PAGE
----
Monday, December 18, 2000

Ky. readies for elk season


Drawing to pick hunters expects to raise $600,000

By Roger Alford
The Associated Press

        PIKEVILLE, Ky. — Wildlife officials began hauling elk into the mountains of eastern Kentucky several years ago. Starting next year, hunters will begin hauling them out.

        The Kentucky Department of Fish and Wildlife Resources will hold a drawing to select 10 hunters to take part in the first elk hunt in the state in more than 150 years.

        Jon Gassett, coordinator of the state's elk program, said he expects about 60,000 people from across the country to pay $10 for the chance to hunt elk in Kentucky. He said that would raise $600,000 for the state to transport more elk into the mountains from Arizona, Kansas, Montana, North Dakota, Oregon and Utah.

        “There could be more than that apply,” he said. “Kentucky has 181,000 deer hunters who may be interested.”

        Kentucky now has about 850 elk in the mountain region. Wildlife officials want to bring in about 1,000 more.

        “We want people to realize these animals are going to be hunted,” Mr. Gassett said. “Another reason for the hunt, we want to raise money for the state's elk restoration project.”

        Winston Meade of Whitesburg said people are excited about the possibility of taking part in the state's first elk hunt.

        “I'm going to fill out an application for it,” said Mr. Meade, who recently returned empty-handed from an elk hunting trip to Colorado. “I've heard estimates that possibly 100,000 people might apply. So a person's chances of getting to hunt are not good.”

        The applications, called elk drawing permits, are available at locations where hunting licenses are sold. In addition, they'll be available to out-of-state residents by telephone and on the Internet beginning in January.

        “We're just now getting rolling on that,” Mr. Gassett said.

        Other Southern states are also involved in elk reintroduction. Arkansas, with an established herd, held its third annual elk hunt this year. Tennessee recently released 75 elk in the eastern part of that state — 25 of them in the Smoky Mountains National Park.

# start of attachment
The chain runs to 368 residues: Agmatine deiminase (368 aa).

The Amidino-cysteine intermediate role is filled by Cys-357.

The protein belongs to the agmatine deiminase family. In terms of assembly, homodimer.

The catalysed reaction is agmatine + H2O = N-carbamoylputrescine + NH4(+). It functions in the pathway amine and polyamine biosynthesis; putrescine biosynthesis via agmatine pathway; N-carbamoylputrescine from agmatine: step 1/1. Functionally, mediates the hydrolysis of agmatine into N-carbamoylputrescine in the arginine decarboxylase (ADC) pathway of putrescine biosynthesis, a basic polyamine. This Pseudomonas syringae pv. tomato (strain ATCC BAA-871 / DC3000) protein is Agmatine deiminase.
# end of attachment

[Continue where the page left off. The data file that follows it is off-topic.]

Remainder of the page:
Not everyone is supportive of the plan to hunt Kentucky's elk.

        Jeane Hensley, who often sees elk alongside U.S. 23 near Prestonsburg, said she doesn't want to see the animals shot.

        “We drive by and watch them grazing on the side of the hill,” she said. “I think they're gorgeous.”

        The names of 10 hunters will be drawn. Two other slots will be auctioned to members of the Shikar Safari Club International, a conservation group in Idaho that donated $200,000 to the Kentucky's restocking program, and the Rocky Mountain Elk Foundation, the Montana- based group that has contributed $1 million for the program.

        The hunt will be held on the Addington Enterprises Wildlife Management Area near Hazard, where about 300 of the elk live.

        A representative from the Animal Protection Institute said Thursday that its members also will enter the drawing for the hunt.

        “If we win, we will be there taking up space and be legally on the premises,” said Don Barnes, a representative for the California-based group.

        “Obviously, we're completely opposed to killing other animals, particularly animals that have been restored in an environment and are probably not yet able to use their natural wiles to stay away from human beings.”

       



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